When the back-phasing damping method is used, pulse input timing is depicted for input pulses. As previously described, because there are five “stopping sequences,” pulse timing must be varied according to each sequence (excitation phase). To find the proper pulse timing for each phase, we have checked the delay of the rotor movement and then converted the phase difference of each phase. The phase differences appear as variances in settling times as the motor stops.
The pulse timing is set for each phase of the experiment as follows: The settling time obtained was 110 msec, beginning from the end of the last output pulse (100 msec). Additionally, the response waveform indicates that the motor slowed down smoothly until stopping, with no overshoot.
In order to perform the backphasing damping under the same conditions of the normal operating (no damping) response, timer conditions were fixed and the excitation consequence was varied consecutively. The average settling time obtained was 12.64 msec, beginning from the end of the last output pulse (100 msec). Considering that when the back-phasing damping was not used the average settling time was 36.32 msec, this new result yielded a 65.2% reduction in settling time.
Ideally, all summed values match, regardless of the excitation sequence or control condition, and there is no variation (all graph bars should be the same length) due to the number of times measured. Therefore, when any one of the five types of control conditions are used, the settling time is still reduced and variance between settling times is minimized.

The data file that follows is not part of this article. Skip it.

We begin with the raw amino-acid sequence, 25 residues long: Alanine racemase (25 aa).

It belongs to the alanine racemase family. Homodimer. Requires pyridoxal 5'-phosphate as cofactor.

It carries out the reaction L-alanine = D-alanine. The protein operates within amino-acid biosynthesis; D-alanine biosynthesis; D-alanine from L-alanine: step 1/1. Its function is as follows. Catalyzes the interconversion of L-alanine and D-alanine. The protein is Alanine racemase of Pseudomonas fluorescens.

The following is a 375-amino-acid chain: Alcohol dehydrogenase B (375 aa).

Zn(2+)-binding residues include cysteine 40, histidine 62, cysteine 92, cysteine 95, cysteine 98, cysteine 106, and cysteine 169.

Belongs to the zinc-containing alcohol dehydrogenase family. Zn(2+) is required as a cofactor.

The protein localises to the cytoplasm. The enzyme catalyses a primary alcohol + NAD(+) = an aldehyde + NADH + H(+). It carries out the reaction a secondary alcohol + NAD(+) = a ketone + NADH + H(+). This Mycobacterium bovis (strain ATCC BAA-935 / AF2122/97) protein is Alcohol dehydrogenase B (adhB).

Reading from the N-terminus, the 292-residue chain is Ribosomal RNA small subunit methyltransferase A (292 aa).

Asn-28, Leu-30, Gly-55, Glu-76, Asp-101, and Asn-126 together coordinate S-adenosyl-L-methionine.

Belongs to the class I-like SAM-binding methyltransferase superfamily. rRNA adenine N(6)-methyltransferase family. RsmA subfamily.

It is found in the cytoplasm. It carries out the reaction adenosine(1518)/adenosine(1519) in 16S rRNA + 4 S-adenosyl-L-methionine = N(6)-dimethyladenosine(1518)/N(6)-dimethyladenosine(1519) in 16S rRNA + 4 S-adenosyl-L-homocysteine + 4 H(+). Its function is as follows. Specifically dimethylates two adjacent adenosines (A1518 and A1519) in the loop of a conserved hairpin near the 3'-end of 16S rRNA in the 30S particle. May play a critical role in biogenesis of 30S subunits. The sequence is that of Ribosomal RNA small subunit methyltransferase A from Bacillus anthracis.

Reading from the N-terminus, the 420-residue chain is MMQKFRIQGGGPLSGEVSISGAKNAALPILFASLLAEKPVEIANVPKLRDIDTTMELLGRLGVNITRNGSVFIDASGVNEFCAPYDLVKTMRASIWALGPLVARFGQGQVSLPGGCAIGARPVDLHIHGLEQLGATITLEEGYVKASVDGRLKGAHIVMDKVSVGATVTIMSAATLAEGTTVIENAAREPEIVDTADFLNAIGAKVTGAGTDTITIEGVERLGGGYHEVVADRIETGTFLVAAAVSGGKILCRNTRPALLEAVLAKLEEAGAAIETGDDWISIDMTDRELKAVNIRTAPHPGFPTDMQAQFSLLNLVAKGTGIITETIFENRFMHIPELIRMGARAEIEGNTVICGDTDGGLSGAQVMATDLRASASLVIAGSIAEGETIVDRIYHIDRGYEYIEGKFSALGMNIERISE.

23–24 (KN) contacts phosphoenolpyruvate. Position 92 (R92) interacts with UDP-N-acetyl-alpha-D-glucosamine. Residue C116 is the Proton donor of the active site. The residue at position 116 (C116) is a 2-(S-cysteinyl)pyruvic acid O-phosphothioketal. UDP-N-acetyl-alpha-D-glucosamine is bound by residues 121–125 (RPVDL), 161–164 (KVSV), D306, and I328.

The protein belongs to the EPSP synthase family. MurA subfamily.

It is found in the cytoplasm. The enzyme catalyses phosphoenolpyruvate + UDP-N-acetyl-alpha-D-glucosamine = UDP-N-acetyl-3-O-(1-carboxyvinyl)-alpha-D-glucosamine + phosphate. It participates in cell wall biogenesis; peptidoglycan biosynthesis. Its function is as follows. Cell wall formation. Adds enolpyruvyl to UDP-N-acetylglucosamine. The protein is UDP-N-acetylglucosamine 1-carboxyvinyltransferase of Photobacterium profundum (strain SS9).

In addition, by using the most appropriate control condition (timer 1: 0.90 msec, timer 2 = 0.45 msec) an average settling time of 12.24 msec was achieved, with a difference of only 3.7 msec between minimum and maximum settling times.
As a result of these experiments, 142.2 msec passed between the starting and the stopping of the motor (back-phasing damping method was not used). When the back-phasing damping was used, the time period was reduced to 117.7 msec. The difference between the 142.2 and the 117.7 results in a reduction in settling time of 24.5 msec. This value is the settling time reduction for one single motion. If this reduction were calculated over the workload of an entire day, time savings would be significant.
Kazuya Endo is a chief engineer and Fumihiro Kobayashi is an engineer for Nippon Pulse Motor Co. Ltd., Tokyo, Japan.